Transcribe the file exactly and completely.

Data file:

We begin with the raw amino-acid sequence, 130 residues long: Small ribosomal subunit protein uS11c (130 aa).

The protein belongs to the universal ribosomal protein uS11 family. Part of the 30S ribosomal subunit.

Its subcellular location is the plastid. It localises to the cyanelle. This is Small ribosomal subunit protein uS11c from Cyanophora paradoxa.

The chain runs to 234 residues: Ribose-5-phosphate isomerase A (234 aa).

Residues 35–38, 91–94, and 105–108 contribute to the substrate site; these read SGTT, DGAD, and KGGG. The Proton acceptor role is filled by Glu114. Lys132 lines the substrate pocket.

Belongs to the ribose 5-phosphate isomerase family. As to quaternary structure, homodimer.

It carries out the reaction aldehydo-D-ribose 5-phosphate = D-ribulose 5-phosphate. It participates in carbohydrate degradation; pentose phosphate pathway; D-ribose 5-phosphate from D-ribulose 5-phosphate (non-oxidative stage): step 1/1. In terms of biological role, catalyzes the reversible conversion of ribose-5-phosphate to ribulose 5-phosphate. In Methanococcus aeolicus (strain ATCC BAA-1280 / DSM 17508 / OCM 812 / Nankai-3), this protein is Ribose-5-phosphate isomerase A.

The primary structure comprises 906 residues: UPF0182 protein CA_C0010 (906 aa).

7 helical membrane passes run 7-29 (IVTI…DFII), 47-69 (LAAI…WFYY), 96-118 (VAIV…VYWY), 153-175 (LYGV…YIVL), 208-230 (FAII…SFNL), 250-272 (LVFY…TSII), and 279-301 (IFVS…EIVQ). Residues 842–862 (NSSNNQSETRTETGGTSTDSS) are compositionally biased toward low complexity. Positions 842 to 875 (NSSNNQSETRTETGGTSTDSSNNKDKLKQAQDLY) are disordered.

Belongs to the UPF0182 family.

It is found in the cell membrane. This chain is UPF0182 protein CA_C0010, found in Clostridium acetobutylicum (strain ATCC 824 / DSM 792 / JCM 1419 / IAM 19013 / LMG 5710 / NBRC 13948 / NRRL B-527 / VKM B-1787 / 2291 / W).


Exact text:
We begin with the raw amino-acid sequence, 130 residues long: Small ribosomal subunit protein uS11c (130 aa).

The protein belongs to the universal ribosomal protein uS11 family. Part of the 30S ribosomal subunit.

Its subcellular location is the plastid. It localises to the cyanelle. This is Small ribosomal subunit protein uS11c from Cyanophora paradoxa.

The chain runs to 234 residues: Ribose-5-phosphate isomerase A (234 aa).

Residues 35–38, 91–94, and 105–108 contribute to the substrate site; these read SGTT, DGAD, and KGGG. The Proton acceptor role is filled by Glu114. Lys132 lines the substrate pocket.

Belongs to the ribose 5-phosphate isomerase family. As to quaternary structure, homodimer.

It carries out the reaction aldehydo-D-ribose 5-phosphate = D-ribulose 5-phosphate. It participates in carbohydrate degradation; pentose phosphate pathway; D-ribose 5-phosphate from D-ribulose 5-phosphate (non-oxidative stage): step 1/1. In terms of biological role, catalyzes the reversible conversion of ribose-5-phosphate to ribulose 5-phosphate. In Methanococcus aeolicus (strain ATCC BAA-1280 / DSM 17508 / OCM 812 / Nankai-3), this protein is Ribose-5-phosphate isomerase A.

The primary structure comprises 906 residues: UPF0182 protein CA_C0010 (906 aa).

7 helical membrane passes run 7-29 (IVTI…DFII), 47-69 (LAAI…WFYY), 96-118 (VAIV…VYWY), 153-175 (LYGV…YIVL), 208-230 (FAII…SFNL), 250-272 (LVFY…TSII), and 279-301 (IFVS…EIVQ). Residues 842–862 (NSSNNQSETRTETGGTSTDSS) are compositionally biased toward low complexity. Positions 842 to 875 (NSSNNQSETRTETGGTSTDSSNNKDKLKQAQDLY) are disordered.

Belongs to the UPF0182 family.

It is found in the cell membrane. This chain is UPF0182 protein CA_C0010, found in Clostridium acetobutylicum (strain ATCC 824 / DSM 792 / JCM 1419 / IAM 19013 / LMG 5710 / NBRC 13948 / NRRL B-527 / VKM B-1787 / 2291 / W).